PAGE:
Triton Poker Jeju: Mikita Badziakouski Wins Back-to-Back Triton Poker Series Main Events After $5.2m Win in Jeju
“We can do it now if you’d like?”
It’s Mikita Badziakouski.
I had been harassing him for an interview ever since the first day of the Triton Poker Series in Montenegro.
“It’s not my thing.”
But last night was a good night. Badziakouski ended Day 2 of the Triton Poker Series Main Event in Jeju with the chip lead and was on course to win back-to-back Triton Main Events after he had taken down the one on the Adriatic Coast to earn $2.5m.
Five people stood in the way.
Here they were:
1. Mikita Badziakouski – 3,065,000
2. Sergio Aido – 3,000,000
3. Jason Koon – 2,500,000
4. Richard Yong – 2,415,000
5. Sam Greenwood – 1,715,000
6. Chan Wai Leong – 1,055,000
And here he was, willing to do an interview.
“A short one, no more than a few minutes.”
I asked him what he would be doing if it wasn’t for poker. He’s a thoughtful man, so he took his time.
“I played chess when I was young.”
“I was a bad sports bettor.”
“Life without poker?”
Final Table Highlights
Level 16: 15k/30k/30k – Tough Time For Aido
Sam Greenwood began the brightest, as you do when you pick up AK twice in succession, in position, facing a pre-flop raise. In the first situation, Greenwood collected chips from Mikita Badaziakouski’s KQ, and then he squared up against Sergio Aido.
Aido opened with QJhh for 70,000 under the gun, Greenwood made it 220,000 in position, and the Spaniard made the call.
Aido checked, Greenwood bet 100,000, and Aido called.
Aido checked again. The Th gave Greenwood straight potential, and he bet 400,000; Aido called.
Aido made top two pairs, but Greenwood was dancing on Broadway. It was the worst possible card for Aido. He checked, Greenwood bet 1,190,000 and Aido went deep into the tank. Four-time bank chips lost before Aido made an incredible laydown. Greenwood moved up to 2.7m, Aido fell to 2.3m.
Sometime later, when Aido picked up pocket queens, and the chip leader Mikita Badziakouski picked up pocket kings, you saw the Spaniard climbing into a coffin.
He opened to 90,000 from under the gun, and then called a 370,000 three-bet from the chip leader. And then, an angel fell on the flop for Aido.
The presence of the ace slowed everything down to a Neo dodging bullets style pace. Badziakouski bet 200,000, and Aido called. That ended the action as the Jc and 4s arrived on fourth and fifth street, and the pot went to Badziakouski.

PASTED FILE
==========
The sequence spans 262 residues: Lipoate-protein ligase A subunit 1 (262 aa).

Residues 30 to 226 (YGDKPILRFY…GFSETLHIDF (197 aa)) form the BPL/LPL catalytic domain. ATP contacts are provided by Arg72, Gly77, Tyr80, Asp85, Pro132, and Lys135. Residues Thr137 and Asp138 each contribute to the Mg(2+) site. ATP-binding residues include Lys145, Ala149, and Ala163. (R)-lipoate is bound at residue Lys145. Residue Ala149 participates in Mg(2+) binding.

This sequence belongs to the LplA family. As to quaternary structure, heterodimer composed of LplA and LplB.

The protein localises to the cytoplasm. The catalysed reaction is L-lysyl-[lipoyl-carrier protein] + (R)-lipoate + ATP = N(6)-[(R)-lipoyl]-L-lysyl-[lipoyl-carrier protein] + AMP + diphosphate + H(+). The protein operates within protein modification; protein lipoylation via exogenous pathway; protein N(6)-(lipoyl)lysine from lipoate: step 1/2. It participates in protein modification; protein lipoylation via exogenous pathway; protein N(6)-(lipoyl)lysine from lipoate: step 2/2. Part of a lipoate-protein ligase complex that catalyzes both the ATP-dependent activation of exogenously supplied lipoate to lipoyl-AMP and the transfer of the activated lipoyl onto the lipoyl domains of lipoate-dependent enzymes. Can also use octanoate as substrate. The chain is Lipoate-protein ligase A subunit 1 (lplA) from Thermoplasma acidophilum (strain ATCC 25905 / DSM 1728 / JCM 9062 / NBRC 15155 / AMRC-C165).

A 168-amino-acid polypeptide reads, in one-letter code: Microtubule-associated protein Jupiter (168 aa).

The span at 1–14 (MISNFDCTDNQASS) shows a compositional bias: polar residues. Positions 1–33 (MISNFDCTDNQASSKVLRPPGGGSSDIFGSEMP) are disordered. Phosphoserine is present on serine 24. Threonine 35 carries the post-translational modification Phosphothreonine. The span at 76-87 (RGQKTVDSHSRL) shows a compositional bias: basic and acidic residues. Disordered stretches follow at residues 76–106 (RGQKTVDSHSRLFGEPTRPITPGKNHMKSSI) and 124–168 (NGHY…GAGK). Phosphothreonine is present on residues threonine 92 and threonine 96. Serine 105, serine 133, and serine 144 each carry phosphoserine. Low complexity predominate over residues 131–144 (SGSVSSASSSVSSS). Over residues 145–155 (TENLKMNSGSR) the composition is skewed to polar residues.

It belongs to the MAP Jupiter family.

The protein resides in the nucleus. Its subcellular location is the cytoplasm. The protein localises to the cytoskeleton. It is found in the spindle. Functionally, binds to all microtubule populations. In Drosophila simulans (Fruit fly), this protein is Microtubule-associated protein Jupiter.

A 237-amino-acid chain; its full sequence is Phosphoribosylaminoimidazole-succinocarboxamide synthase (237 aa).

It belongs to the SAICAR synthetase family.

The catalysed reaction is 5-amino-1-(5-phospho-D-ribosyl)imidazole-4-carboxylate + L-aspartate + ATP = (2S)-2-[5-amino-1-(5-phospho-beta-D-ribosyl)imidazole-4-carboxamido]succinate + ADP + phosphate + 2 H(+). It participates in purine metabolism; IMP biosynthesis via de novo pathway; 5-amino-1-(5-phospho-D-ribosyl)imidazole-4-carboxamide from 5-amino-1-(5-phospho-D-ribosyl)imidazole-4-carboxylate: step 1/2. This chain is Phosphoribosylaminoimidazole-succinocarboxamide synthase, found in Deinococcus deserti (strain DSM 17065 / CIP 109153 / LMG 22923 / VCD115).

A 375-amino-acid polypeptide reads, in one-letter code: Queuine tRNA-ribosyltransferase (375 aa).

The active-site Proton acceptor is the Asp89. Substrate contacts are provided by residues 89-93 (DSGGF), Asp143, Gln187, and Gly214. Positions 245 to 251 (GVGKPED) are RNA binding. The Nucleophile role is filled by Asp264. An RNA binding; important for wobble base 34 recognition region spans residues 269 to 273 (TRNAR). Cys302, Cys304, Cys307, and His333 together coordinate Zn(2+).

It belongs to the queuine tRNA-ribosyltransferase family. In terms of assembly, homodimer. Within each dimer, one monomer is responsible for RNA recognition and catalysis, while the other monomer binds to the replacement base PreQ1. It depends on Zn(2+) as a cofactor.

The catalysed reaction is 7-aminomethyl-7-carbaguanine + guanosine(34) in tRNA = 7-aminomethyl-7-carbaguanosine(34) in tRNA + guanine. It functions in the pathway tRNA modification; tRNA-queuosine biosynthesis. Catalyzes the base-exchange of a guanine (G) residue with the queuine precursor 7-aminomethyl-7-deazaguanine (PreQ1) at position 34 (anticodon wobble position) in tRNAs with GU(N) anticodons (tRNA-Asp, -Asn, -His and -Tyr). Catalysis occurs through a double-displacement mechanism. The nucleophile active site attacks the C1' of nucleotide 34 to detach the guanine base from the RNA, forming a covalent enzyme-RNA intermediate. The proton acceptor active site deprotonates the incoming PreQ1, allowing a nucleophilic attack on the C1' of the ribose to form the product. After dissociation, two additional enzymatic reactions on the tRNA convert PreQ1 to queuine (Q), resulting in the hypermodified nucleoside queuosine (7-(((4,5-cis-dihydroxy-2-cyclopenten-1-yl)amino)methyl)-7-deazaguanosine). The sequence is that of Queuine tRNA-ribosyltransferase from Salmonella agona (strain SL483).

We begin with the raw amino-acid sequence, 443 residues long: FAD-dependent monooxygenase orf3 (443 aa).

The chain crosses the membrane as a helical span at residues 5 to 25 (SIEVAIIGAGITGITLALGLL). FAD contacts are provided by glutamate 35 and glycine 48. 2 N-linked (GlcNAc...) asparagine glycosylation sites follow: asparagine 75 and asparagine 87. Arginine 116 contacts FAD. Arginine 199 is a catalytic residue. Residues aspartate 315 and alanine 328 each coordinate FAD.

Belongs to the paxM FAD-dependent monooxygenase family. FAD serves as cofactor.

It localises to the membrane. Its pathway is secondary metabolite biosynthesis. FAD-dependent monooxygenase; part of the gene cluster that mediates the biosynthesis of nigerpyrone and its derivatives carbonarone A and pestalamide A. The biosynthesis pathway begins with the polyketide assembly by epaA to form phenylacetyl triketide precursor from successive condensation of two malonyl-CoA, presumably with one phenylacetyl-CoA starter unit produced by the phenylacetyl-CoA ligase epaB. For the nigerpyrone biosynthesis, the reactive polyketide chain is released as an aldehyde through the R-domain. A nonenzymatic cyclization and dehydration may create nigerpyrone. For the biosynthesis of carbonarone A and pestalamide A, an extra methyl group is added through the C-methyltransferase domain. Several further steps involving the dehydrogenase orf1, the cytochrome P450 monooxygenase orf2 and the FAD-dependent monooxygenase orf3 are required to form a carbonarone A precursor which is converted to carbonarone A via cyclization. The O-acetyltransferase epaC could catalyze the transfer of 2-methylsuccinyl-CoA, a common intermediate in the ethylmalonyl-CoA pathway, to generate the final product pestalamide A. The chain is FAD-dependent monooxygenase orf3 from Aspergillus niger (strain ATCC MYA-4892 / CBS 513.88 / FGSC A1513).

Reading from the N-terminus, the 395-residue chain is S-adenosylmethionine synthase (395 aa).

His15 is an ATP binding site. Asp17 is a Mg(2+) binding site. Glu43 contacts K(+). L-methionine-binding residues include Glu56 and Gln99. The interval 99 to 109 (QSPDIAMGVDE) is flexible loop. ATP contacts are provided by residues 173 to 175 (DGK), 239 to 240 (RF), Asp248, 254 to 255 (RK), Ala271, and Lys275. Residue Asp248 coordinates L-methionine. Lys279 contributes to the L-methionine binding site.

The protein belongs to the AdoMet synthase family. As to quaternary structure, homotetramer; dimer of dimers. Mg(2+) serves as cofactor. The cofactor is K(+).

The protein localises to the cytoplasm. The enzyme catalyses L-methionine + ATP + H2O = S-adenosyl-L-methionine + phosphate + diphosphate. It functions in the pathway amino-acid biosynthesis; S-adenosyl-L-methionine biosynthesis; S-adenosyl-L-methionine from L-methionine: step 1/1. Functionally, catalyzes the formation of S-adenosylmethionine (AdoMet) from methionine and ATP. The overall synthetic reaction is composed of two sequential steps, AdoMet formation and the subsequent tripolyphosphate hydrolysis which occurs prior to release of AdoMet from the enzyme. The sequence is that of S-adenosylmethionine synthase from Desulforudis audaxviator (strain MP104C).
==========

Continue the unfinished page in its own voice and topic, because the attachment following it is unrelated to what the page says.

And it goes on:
“You beat him by one,” Koon said to Badziakouski, correctly predicting that Aido held pocket queens.
Level 17: 20k/40k/40k – Chan Doubles
By the time Level 17 arrived, Badziakouski was the table captain.
And then this happened.
Chan Wai Leong picked up pocket tens, Badziakouski looked down at pocket aces, and they got it in. Chan was on the verge of elimination when a ten on the flop saved his tournament life, and he doubled through the chip leader.
Chan – 2,100,000
Badziakouski – 2,700,000
Level 18: 25k/50k/50k – Badziakouski From Chip Leader to Short Stack; Aido Busts
Richard Yong opened to 110,000 holding KdQd, Badziakouski called with AdQh, Aido did likewise with AJhh, and the action stopped at the hands of the short-stacked Chan who was holding pocket kings. Chan raised to 450,000, and only Badziakouski called.
Chan bet 475,000; Badziakouski called.
Badziakouski picked up a flush draw. Chan moved all-in for 1,205,000, and Badziakouski went into the tank before emerging with the call.
The river bricked for Badziakouski, and the pair exchanged spots with Chan moving into the chip lead with 4,580,000, and Badziakouski falling to into the basement with 1,100,000.
And then we lost Sergio Aido.
The Spaniard had played well all day, despite having a terrible run of luck, and it continued until Jason Koon put him into the ground.
Aido limped with AQo in the cutoff, Greenwood called in the small blind, Koon squeezed to 300,000 holding AKo, Aido moved all-in for 1,375,000, Greenwood stepped aside, and Koon called. A king on the flop left Aido drawing slim, and he was dead after the 3s turned up at the turn.
Aido collected HKD 6,490,000 (USD 826,858) for his efforts.
Greenwood raised to 125,000, Koon three-bet to 385,000 in the cutoff, and Badziakouski four-bet to 645,000; only Koon called.